The Sicilian years



Giorgio La Pira was born at Pozzallo in southern Sicily on 9 January 1904. At ten years old he went to live with his uncle Luigi Occhipinti in Messina in order to continue his schooling. His uncle ran a tobacconist’s selling wines and spirits . Being himself an anticlerical freemason, he didn’t even wish to see his nephew so much as talk to priests. La Pira’s early youth was spent in the Messina of the aftermath of the great earthquake, and he was one of a group of youngsters imbued with the atmosphere of the times. They rejected the Italy typified by Giolitti, which they considered too meek and resigned, and were enthusiastic about D’Annunzio and Marinetti as being the embodiment of rebellion and non-conformism; but at they same time they absorbed other books and ways of thinking.

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La Pira and his friends read Dante, Plato, the Bible, Thomas More, Tommaso Campanella, Erasmus of Rotterdam, the Russian novelists, the French poets. Amongst his friends was Salvatore Quasimodo, future Nobel prize-winner for literature. To him, in a number of letters,  he talked about his inner perplexities.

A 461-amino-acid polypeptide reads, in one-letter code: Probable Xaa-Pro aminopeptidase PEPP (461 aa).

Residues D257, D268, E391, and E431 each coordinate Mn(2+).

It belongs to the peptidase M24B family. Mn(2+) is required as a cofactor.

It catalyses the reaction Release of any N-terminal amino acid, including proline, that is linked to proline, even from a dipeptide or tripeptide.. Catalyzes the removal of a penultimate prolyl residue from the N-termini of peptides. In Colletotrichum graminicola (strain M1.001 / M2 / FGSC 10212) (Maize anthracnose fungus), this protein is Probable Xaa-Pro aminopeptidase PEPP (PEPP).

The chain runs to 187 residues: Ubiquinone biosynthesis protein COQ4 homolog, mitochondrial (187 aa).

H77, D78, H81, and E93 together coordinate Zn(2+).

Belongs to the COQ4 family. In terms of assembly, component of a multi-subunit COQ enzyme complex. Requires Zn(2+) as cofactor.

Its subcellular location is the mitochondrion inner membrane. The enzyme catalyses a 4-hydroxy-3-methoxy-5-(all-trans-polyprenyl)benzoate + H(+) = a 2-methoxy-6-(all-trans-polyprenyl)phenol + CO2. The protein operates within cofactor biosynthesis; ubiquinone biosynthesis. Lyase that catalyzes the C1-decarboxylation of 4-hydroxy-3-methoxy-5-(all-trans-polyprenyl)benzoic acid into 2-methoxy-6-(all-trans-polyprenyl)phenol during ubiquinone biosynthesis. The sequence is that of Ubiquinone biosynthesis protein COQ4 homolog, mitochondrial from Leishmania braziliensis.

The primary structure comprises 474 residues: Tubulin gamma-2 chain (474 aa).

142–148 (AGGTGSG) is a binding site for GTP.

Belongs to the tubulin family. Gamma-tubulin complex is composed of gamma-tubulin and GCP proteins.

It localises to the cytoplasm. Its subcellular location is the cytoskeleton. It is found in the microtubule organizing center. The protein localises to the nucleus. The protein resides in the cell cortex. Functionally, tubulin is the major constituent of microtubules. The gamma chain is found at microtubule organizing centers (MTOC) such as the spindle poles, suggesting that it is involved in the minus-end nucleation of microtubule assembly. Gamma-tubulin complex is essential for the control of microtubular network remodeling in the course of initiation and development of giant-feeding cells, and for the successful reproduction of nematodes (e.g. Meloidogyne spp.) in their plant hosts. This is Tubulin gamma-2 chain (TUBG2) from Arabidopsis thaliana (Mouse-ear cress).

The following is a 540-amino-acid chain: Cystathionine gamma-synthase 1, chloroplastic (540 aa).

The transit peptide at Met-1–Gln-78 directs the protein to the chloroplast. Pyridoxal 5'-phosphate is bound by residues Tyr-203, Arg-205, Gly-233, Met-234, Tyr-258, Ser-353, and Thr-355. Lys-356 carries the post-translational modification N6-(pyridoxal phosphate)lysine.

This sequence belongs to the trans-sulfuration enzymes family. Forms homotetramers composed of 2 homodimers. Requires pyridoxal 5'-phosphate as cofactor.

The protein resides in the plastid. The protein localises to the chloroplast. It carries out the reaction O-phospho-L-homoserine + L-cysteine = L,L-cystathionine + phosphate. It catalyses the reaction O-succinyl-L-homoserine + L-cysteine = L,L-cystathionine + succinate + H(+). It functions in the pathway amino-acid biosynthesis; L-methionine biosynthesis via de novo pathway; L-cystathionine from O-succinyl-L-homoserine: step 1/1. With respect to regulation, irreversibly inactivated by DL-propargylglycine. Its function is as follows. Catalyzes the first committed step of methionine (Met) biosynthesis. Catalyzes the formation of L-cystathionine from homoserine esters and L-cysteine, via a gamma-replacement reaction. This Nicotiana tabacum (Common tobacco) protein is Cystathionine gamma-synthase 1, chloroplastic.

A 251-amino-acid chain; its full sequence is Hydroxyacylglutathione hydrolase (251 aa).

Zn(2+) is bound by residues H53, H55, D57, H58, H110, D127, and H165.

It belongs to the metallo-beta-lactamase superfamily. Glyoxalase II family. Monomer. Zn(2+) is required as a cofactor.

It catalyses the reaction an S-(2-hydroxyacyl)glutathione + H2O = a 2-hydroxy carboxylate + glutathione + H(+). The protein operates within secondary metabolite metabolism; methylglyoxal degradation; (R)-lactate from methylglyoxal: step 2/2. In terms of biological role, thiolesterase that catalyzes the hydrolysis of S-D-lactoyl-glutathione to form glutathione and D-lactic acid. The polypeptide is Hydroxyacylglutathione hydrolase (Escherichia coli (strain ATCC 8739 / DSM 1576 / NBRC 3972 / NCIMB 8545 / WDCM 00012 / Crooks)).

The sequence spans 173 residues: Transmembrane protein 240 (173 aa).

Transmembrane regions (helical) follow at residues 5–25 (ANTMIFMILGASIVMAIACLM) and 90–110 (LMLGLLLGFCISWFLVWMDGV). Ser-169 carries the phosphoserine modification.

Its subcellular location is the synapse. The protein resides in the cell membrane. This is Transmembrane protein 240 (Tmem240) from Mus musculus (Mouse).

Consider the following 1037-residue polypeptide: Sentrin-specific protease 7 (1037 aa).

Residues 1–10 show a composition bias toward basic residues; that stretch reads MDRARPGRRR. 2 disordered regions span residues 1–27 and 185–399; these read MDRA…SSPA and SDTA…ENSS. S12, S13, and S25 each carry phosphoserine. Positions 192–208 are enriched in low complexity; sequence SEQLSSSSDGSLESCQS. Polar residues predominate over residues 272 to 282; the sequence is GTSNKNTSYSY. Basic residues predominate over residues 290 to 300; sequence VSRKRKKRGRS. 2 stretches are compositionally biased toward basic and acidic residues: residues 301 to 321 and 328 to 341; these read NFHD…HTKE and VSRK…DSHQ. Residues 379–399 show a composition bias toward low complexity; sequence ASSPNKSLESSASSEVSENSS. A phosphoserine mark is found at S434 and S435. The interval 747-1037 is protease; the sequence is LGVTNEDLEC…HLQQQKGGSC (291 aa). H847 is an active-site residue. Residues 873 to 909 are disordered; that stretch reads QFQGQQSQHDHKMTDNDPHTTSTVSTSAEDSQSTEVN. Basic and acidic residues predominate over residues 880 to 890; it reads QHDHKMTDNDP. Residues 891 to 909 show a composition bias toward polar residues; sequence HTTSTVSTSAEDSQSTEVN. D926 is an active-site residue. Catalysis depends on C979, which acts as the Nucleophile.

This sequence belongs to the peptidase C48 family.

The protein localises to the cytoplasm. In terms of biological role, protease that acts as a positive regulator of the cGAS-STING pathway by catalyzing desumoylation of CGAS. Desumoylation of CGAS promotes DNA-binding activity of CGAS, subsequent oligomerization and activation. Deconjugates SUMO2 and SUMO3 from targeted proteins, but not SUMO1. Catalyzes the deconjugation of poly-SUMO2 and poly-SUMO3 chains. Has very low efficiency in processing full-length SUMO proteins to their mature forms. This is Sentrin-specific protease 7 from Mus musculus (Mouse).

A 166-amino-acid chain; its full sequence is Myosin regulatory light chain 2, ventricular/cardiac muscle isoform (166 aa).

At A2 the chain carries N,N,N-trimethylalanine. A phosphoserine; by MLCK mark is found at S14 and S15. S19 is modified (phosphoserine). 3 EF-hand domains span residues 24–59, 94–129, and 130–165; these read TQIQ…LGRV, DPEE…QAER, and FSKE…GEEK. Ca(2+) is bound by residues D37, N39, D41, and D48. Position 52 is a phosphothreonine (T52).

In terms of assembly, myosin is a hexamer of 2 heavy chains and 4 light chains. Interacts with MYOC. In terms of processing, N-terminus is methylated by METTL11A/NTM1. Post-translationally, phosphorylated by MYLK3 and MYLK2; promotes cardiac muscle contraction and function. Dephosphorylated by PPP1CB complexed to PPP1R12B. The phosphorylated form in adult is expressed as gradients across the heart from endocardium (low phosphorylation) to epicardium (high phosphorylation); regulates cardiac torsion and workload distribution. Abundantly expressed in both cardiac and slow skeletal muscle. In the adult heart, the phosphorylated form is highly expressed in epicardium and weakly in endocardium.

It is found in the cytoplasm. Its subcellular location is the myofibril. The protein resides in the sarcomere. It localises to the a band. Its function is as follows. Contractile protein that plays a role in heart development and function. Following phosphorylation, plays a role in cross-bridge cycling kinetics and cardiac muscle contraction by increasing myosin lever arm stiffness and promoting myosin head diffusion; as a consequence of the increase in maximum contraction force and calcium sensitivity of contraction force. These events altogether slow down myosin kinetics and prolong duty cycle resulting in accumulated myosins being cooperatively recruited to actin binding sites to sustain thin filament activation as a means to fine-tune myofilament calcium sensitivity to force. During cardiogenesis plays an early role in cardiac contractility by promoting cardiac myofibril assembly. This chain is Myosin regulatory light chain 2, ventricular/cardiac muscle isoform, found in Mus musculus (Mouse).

Having gained a diploma in accountancy in 1921, La Pira was persuaded to continue his studies by his teacher of Italian, Federico Rampolla Del Tindaro. After passing his school-leaving exams he enrolled in the Law Faculty. He met Monsignor Mariano Rampolla Del Tindaro, Federico’s brother, who became his guide in an intense spiritual life, as he tells in his letters . During Mass on Easter Day of 1924 something happened that led him consecrate his life to God. That is the day which his biographers refer to as that of his conversion. He himself describes the episode in a letter  to his friend Salvatore Pugliatti. La Pira therefore decided to consecrate himself to God, but his wish was to perform his apostolate in the lay world. He explained his reasons in a letter to his Aunt Settimia.

 

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